The raspberries are doing well in their new home, we have been collecting a handful here and there. We kind of forgot we had berries and when I went to check on them, I realized that many had over ripened and fallen on the ground. The placement of the berries is not in, what is referred to in permaculture as, zone one. Though not ideal for a fruiting plant that requires frequent harvest, we are running out of sunny space in our yard. Because our kids LOVE berries, especially ones that they can pick themselves, we really wanted to include as many plants of as many varieties as we could in our plans. The location may end up problematic, and will probably require improving access and maybe installing some seating to make this a more desirable space in our yard to hang out. But for now, finishing up the beds for the blueberries will help with access, as there are big piles of tree limbs and dirt waiting to be turned into hugel mounds. We purchased 20 pots of 10 different varieties of beautiful blueberry bushes back in late spring, but have yet to get them planted. Despite being confined to a pot and being kept in the shade the blueberries are producing delicious berries. The kiddos are having fun grazing.
Our chicken run is still in it’s planing mode. Because it is taking us longer than anticipated, we went ahead and integrated our chicks with the laying hens. The hens accepted the babies well–probably because some of the “babies” were bigger than they are. So far we are up to eight roosters and boy have they learned to crow. Nothing like laying in bed at five o’clock in the morning listening to all of them take a turn to crow and praying that the neighbors are not going to be knocking on your door. The worst part is, the process of learning to crow is very similar to that of a pubescent boys’ changing voice–not the most appealing noise. The buggers insist on doing it many times in the morning and then a few thought the day.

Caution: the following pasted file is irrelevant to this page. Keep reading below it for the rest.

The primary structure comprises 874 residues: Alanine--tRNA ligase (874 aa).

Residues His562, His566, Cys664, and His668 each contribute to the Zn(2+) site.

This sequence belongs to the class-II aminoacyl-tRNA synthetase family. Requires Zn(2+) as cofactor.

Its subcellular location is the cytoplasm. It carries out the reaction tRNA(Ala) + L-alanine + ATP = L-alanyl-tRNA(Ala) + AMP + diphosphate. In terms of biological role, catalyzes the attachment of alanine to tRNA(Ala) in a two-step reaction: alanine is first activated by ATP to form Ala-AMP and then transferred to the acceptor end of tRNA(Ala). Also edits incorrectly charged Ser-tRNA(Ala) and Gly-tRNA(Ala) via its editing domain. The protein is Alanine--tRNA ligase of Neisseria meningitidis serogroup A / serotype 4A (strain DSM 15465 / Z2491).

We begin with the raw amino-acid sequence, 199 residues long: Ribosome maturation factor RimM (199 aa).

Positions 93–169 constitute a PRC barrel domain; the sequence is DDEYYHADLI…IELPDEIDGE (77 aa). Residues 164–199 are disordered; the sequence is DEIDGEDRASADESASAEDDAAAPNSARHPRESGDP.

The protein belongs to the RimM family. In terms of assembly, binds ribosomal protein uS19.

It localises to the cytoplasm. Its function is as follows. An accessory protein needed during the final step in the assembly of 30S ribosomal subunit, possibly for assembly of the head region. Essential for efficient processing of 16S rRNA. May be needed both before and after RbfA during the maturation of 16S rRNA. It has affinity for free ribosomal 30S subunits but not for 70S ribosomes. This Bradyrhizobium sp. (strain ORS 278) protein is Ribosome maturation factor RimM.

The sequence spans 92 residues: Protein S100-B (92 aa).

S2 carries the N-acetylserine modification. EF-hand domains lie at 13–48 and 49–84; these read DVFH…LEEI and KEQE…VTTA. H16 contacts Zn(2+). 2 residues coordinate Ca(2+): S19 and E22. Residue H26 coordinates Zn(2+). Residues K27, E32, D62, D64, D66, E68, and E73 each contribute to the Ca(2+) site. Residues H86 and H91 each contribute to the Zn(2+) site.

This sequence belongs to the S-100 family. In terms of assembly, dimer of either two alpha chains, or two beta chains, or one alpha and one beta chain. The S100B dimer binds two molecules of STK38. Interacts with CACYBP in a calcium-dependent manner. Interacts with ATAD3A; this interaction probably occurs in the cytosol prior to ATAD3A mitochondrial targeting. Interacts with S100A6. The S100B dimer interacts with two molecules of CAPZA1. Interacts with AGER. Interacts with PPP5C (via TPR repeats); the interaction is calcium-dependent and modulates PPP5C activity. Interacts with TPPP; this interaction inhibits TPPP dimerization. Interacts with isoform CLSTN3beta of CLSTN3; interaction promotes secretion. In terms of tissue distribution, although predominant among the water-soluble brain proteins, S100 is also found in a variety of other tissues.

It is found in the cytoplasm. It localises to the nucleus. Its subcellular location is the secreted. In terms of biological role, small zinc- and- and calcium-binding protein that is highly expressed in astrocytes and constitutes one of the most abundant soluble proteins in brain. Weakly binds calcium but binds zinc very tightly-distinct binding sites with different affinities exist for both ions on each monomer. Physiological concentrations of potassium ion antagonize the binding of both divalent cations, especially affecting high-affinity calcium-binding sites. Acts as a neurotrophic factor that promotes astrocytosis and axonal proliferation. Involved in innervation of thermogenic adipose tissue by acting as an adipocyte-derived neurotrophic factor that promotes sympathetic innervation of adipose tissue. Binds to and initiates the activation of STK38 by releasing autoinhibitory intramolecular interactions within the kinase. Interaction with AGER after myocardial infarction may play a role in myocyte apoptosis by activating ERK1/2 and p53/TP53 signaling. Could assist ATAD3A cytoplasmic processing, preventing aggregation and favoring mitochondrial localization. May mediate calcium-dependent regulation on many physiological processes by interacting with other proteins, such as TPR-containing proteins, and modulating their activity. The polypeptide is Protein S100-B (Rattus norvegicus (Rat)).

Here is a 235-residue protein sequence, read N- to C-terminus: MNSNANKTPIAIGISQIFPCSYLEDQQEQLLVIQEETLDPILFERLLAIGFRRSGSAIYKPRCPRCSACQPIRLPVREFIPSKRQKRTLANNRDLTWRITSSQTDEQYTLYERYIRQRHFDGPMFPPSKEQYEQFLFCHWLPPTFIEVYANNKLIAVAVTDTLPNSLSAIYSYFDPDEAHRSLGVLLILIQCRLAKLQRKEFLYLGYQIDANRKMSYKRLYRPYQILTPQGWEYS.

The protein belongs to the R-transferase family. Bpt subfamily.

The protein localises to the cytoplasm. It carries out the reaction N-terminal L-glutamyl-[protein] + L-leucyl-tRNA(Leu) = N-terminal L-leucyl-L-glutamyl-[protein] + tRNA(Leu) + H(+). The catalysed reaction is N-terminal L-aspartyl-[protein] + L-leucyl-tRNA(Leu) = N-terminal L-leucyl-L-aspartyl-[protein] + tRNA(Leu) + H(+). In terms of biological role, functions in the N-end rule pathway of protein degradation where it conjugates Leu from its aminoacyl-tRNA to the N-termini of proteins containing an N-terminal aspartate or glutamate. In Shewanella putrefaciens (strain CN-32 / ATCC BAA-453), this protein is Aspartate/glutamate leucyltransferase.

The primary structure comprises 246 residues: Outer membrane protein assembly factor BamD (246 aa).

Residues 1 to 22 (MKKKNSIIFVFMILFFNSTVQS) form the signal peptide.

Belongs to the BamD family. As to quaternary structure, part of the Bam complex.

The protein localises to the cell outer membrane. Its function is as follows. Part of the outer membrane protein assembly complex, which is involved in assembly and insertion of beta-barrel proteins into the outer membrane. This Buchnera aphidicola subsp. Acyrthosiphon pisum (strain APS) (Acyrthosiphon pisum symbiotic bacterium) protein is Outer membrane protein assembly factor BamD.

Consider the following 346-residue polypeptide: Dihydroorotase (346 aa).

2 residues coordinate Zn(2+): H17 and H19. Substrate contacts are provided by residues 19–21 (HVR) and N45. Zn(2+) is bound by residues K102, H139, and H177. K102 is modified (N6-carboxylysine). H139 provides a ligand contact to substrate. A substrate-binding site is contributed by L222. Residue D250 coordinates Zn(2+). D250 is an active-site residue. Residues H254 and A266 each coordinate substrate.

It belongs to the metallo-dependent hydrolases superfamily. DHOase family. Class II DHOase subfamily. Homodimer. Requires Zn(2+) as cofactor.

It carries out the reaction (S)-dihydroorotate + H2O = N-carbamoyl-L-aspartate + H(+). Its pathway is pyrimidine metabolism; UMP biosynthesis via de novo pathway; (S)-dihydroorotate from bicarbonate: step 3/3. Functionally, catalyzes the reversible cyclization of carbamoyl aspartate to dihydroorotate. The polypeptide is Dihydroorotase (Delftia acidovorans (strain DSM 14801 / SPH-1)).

We have also started the season of food preservation!! I am excited and can’t wait for it to kick in full gear! We had a lot of strawberries from our CSA and my folks garden, so I have been making fruit roll-ups for the kids and they like it! Fruit, plus equal parts sugar, low heat and 7 hours and you got yourself a tasty treat (without all the junk!) After strawberries, we have had a steady inflow of raspberries and blueberries and whatever does not get eaten, gets converted to jam! This year, we need to stock up on some jam as we completely depleted our stocks. Here is a list of other goodies we are planning on making this year.
- Plum, Apricot and Blackberry Jams
- Lots of canned tomatoes
- Salsas: tomato and tomatillo
- Pasta sauce
- Pickled squash
- Canned and pickled green beans
- Canned and pickled beets
- Pickled tomatoes
- Freezing and drying of various herbs
- Freezing and drying of mushrooms we will forage
- Making and freezing breakfast burritos (egg production will decrease in the winter)
- Baby food for baby boy (he will be eating solids in the middle of the winter, so we have to stock up for him).
- Canned dog food (our dogs won’t eat just kibble, so we have been saving scraps/cuts of meat to can our own dog food–meat and sweet potatoes)
What do others can, preserve, freeze or dry? Please share your thoughts and comments…we are always looking for new things to try.
As always, we hope you enjoyed our blog and will come back soon! Happy Reading!